The final step in the study was then the subtraction of taxes, which caused the poverty number ot edge back up a little, to 5.4 million families and individuals, or 6.9 per cent. This effect is mainly the result of the Social Security tax, which the working poor are required by law to pay like all other workers. Because of various liberalizations in recent years, few people in poverty status pay any federal income tax.

The CBO experts found that the benefit programs had somewhat different effects on different population groups. Thanks largely to Social Security and Medicare, elderly people benefited most. Nearly 60 per cent of families and individuals in the 65-and-over category were under the poverty line on a before-benefit basis. But counting benefits, the CBO said, only 4 per cent of the aged were poor.

The researchers also found a far higher poverty percentage among single individuals - 14.6 per cent - than among families of two or more members. Only 4 per cent of families turned up poor in the study. Korbel said many of the individuals under the poverty line probably were young people.

The CBO found 6 per cent of white families and individuals in poverty, 13.2 per cent of non-white.

White the study counts medical benefits as income on the basis of their cost, it acknowledges that in at least some cases this can be unfair, seeming to suggest that a person can lift himself out of poverty by getting sick and running up a big enough medical bill. If Medicare and Medicaid benefits are not counted as income, the number of families and individuals under the poverty line would be 7.4 million, or 9.3 per cent, the study says.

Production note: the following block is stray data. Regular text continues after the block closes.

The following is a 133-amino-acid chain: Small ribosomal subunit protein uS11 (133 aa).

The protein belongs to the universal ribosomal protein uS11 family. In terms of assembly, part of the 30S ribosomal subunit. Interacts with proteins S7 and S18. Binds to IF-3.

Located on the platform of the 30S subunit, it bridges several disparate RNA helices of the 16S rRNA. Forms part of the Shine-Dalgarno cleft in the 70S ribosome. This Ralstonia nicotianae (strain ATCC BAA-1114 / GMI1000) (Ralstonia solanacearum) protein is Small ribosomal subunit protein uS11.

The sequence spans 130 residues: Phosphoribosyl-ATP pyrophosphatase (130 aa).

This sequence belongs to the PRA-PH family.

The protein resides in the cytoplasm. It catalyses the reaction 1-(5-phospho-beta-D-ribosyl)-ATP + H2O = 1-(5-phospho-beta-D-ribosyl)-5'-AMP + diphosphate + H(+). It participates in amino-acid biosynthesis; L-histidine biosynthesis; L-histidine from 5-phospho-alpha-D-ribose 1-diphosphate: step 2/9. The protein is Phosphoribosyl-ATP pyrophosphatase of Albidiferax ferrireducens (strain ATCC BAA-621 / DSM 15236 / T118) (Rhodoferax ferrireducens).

Before taxes and transfer payments, the study says, the poorest fifth of all familieso and individuals had only 0.3 per cent of the income in fiscal 1976, while the richest fifth had 50.2 per cent.

After transfer payments and taxes, those who had been in the richest fifth were left with 41.3 per cent of all income, while those in the poorest fifth had 7.2 per cent.

The tax and transfer system taken together thus do have an equalizing influence on the society, but a limited one, the study shows.